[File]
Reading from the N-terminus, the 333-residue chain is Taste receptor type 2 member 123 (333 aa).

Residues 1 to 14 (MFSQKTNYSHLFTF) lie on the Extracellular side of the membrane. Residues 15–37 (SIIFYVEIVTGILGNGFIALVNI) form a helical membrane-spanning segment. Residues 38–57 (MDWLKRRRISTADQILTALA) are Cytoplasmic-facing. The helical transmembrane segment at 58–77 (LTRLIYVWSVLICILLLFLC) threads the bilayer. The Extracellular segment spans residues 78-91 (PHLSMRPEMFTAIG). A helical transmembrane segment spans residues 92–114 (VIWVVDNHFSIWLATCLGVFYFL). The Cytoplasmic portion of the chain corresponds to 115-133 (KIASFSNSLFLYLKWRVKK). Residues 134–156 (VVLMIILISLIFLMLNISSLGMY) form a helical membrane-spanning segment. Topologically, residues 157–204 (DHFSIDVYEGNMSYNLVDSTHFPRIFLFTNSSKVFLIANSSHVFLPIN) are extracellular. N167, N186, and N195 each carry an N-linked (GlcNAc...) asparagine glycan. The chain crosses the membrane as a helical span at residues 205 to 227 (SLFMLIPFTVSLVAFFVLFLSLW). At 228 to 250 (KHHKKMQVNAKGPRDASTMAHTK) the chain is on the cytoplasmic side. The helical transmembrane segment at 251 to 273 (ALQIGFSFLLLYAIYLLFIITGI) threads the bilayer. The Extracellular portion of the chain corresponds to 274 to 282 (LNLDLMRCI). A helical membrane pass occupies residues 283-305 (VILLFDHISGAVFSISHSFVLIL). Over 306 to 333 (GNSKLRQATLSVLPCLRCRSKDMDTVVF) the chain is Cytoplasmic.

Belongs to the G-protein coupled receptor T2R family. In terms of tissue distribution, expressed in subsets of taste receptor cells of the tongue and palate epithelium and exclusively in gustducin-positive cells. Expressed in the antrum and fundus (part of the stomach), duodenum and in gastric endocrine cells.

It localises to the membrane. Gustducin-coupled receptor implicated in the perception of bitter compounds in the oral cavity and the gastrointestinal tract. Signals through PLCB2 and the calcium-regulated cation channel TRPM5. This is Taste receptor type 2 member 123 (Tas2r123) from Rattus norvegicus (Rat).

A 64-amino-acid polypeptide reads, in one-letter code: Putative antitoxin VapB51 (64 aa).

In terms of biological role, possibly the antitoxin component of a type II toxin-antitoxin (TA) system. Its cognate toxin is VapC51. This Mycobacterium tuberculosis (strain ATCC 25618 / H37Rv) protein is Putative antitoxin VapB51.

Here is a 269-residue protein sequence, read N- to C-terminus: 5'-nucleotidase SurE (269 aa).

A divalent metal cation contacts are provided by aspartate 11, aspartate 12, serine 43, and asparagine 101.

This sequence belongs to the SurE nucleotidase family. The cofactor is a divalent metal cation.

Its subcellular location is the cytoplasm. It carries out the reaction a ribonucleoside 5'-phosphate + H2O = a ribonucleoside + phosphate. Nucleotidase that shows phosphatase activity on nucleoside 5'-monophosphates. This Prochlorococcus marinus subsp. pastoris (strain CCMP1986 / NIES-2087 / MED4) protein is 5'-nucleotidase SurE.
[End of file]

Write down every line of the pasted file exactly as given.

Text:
Reading from the N-terminus, the 333-residue chain is Taste receptor type 2 member 123 (333 aa).

Residues 1 to 14 (MFSQKTNYSHLFTF) lie on the Extracellular side of the membrane. Residues 15–37 (SIIFYVEIVTGILGNGFIALVNI) form a helical membrane-spanning segment. Residues 38–57 (MDWLKRRRISTADQILTALA) are Cytoplasmic-facing. The helical transmembrane segment at 58–77 (LTRLIYVWSVLICILLLFLC) threads the bilayer. The Extracellular segment spans residues 78-91 (PHLSMRPEMFTAIG). A helical transmembrane segment spans residues 92–114 (VIWVVDNHFSIWLATCLGVFYFL). The Cytoplasmic portion of the chain corresponds to 115-133 (KIASFSNSLFLYLKWRVKK). Residues 134–156 (VVLMIILISLIFLMLNISSLGMY) form a helical membrane-spanning segment. Topologically, residues 157–204 (DHFSIDVYEGNMSYNLVDSTHFPRIFLFTNSSKVFLIANSSHVFLPIN) are extracellular. N167, N186, and N195 each carry an N-linked (GlcNAc...) asparagine glycan. The chain crosses the membrane as a helical span at residues 205 to 227 (SLFMLIPFTVSLVAFFVLFLSLW). At 228 to 250 (KHHKKMQVNAKGPRDASTMAHTK) the chain is on the cytoplasmic side. The helical transmembrane segment at 251 to 273 (ALQIGFSFLLLYAIYLLFIITGI) threads the bilayer. The Extracellular portion of the chain corresponds to 274 to 282 (LNLDLMRCI). A helical membrane pass occupies residues 283-305 (VILLFDHISGAVFSISHSFVLIL). Over 306 to 333 (GNSKLRQATLSVLPCLRCRSKDMDTVVF) the chain is Cytoplasmic.

Belongs to the G-protein coupled receptor T2R family. In terms of tissue distribution, expressed in subsets of taste receptor cells of the tongue and palate epithelium and exclusively in gustducin-positive cells. Expressed in the antrum and fundus (part of the stomach), duodenum and in gastric endocrine cells.

It localises to the membrane. Gustducin-coupled receptor implicated in the perception of bitter compounds in the oral cavity and the gastrointestinal tract. Signals through PLCB2 and the calcium-regulated cation channel TRPM5. This is Taste receptor type 2 member 123 (Tas2r123) from Rattus norvegicus (Rat).

A 64-amino-acid polypeptide reads, in one-letter code: Putative antitoxin VapB51 (64 aa).

In terms of biological role, possibly the antitoxin component of a type II toxin-antitoxin (TA) system. Its cognate toxin is VapC51. This Mycobacterium tuberculosis (strain ATCC 25618 / H37Rv) protein is Putative antitoxin VapB51.

Here is a 269-residue protein sequence, read N- to C-terminus: 5'-nucleotidase SurE (269 aa).

A divalent metal cation contacts are provided by aspartate 11, aspartate 12, serine 43, and asparagine 101.

This sequence belongs to the SurE nucleotidase family. The cofactor is a divalent metal cation.

Its subcellular location is the cytoplasm. It carries out the reaction a ribonucleoside 5'-phosphate + H2O = a ribonucleoside + phosphate. Nucleotidase that shows phosphatase activity on nucleoside 5'-monophosphates. This Prochlorococcus marinus subsp. pastoris (strain CCMP1986 / NIES-2087 / MED4) protein is 5'-nucleotidase SurE.